The ancient Greek sanctuary and theater of Dodona are part of a uniquely historic site in the country, home to the oldest oracle, which even predated that of the more universally-known Delphi. Known in Doric Greek as Δωδώνα, Dōdṓnā, Ionic and Attic Greek: Δωδώνη, it is located in Epirus in northwestern Greece.
The historian Herodotus stated that the oracle there dated all the way back to the second millennium BC. Even Homer mentioned Dodona, saying that there was an oracle of Zeus there. Situated in a remote region, far from the main Greek poleis to city states, it was considered second only to the Oracle of Delphi in prestige.
Aristotle considered the region around Dodona to have been part of Hellas — even the region from which the Hellenes originated. The oracle, first under the control of the Thesprotians before it passed into the hands of the Molossians, remained an important religious sanctuary until the rise of Christianity during the Late Roman era.
During classical antiquity, according to various accounts, priestesses and priests in the sacred grove interpreted the rustling of the oak (or beech) leaves to determine the correct actions to be taken by people. According to a new interpretation, the oracular sound may even have originated from bronze objects hanging from oak branches, which sounded with the wind blowing, similar to a wind chime.
According to the great historian Nicholas Hammond, Dodona was originally an oracle devoted to a Mother Goddess (identified at other sites with Rhea or Gaia, but here called Dione) who was joined and partially supplanted in historical times by the Greek deity Zeus.
According to the Oracle, his consort was said to be Dione, by whom the Iliad states that he fathered Aphrodite. Although the earliest inscriptions at the site date back to c. 550–500 BC, archaeological excavations conducted for more than a century have recovered artifacts as early as the Mycenaean era (1600-1100 BC).
Dodona was holy site from time immemorial
Religious cults at Dodona were already well established in some form during this Late Bronze Age, or Mycenaean, period. During the post-Mycenaean era — known as the “Greek Dark Ages” — there is little evidence of activity at Dodona; however, there was a resumption of contact between Dodona and southern Greece during the Archaic period, in the 8th century BC, with the presence of bronze votive offerings, including tripods, from southern Greek cities.
Archaeologists also have found Illyrian dedications and offerings that were received by the oracle during the 7th century BC. Dodona served as a religious and oracular center mainly for northern groups until the year 650 BC; only after that time did it become important for those who lived in the south as well.
Zeus was worshipped at Dodona as “Zeus Naios” or “Naos” (god of the spring below the oak in the temenos or sanctuary, like the Naiads) and as “Zeus Bouleus” (Counsellor). According to Plutarch, the worship of Jupiter (Zeus) at Dodona was begun by Deucalion and Pyrrha.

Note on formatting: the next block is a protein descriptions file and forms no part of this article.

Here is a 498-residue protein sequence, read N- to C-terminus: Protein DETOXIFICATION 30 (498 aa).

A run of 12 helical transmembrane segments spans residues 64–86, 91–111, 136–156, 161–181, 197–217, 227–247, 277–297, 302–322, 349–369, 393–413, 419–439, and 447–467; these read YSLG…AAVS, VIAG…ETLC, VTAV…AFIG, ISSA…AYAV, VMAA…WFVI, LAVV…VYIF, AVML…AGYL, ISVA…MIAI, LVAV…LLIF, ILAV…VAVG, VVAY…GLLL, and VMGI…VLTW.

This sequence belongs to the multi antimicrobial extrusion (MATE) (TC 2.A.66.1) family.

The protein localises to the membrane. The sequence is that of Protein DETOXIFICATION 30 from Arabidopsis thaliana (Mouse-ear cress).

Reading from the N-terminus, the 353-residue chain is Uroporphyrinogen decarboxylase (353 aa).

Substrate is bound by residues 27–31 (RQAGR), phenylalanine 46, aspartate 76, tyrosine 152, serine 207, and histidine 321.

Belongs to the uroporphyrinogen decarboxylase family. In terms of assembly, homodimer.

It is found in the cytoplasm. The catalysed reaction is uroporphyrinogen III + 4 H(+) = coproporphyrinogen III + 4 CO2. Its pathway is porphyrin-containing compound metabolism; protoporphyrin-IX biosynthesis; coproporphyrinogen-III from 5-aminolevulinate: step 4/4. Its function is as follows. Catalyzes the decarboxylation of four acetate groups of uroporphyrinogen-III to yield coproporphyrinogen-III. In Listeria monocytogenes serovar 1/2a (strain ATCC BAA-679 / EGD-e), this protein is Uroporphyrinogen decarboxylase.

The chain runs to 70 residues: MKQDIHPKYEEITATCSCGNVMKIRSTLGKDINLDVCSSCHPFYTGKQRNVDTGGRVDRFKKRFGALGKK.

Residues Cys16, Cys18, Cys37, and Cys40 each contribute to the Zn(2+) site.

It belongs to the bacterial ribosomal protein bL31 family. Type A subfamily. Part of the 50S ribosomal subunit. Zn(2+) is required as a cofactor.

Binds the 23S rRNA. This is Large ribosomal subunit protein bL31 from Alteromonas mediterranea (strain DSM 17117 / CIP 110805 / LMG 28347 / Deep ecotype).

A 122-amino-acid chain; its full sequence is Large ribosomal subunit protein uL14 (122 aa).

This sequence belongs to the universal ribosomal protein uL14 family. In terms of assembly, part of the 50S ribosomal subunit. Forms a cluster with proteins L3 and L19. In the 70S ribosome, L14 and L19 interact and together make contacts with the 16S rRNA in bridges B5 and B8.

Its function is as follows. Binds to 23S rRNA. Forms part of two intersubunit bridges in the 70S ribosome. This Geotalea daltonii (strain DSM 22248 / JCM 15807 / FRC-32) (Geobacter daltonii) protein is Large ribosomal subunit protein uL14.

Many dedicatory inscriptions that have been recovered from the site mention both “Dione” and “Zeus Naios”.
The earliest literary mention of Dodona is in Homer, and only Zeus is mentioned in this account. In the Iliad (written circa 750 BC), Achilles prays to “High Zeus, Lord of Dodona, Pelasgian, living afar off, brooding over wintry Dodona.”
Historians note that, significantly, this demonstrates that Zeus also could be invoked from a distance, not just in one particular area dedicated to his worship. No buildings are mentioned as being there at the time, and the priests (called Selloi) slept on the ground with unwashed feet.
The oracle also features in another passage involving Odysseus, giving a story of his visit to Dodona. Odysseus’s words indicate that the site was already of great importance, and that it was usual to go there to consult with Zeus on personal problems one might be experiencing.
In the epic, Odysseus tells the swineherd Eumaeus (possibly giving him a false account) that he (Odysseus) had been seen among the Thesprotians, having gone to inquire of the oracle at Dodona whether he should return to Ithaca openly or in secret (as the disguised Odysseus is actually doing).
Odysseus later repeats the same tale to Penelope after he returns to her, who may not at that point have seen through his disguise.
Dodona may have been oracle of Gaia, or Earth Goddess
According to some scholars, Dodona was originally an oracle of the Mother Goddess attended by priestesses. She was identified at other sites as Rhea or Gaia. The oracle also was shared by Dione (whose name simply means “deity”). By classical times, Dione was relegated to a minor role elsewhere in classical Greece, being made into an aspect of Zeus’s more usual consort, who was by that time referred to as Hera.
However, she was not served in those times at Dodona under that name.
According to some archaeologists, a small stone temple to Dione added to the site sometime during the 4th century BC. By the time Euripides mentioned Dodona, in the fragment of a play, “Melanippe,” and Herodotus wrote about the oracle, there were priestesses at the site.
The supposed holiness of the oak grove at Dodona was so renowned that they even were mentioned in the “Argonautica,” written by Apollonius of Rhodes, a retelling of the original story of Jason and the Argonauts.
In his version, Jason’s ship, the Argo, had a gift of prophecy since one of its oaken timbers was from a tree from the sacred grove at Dodona.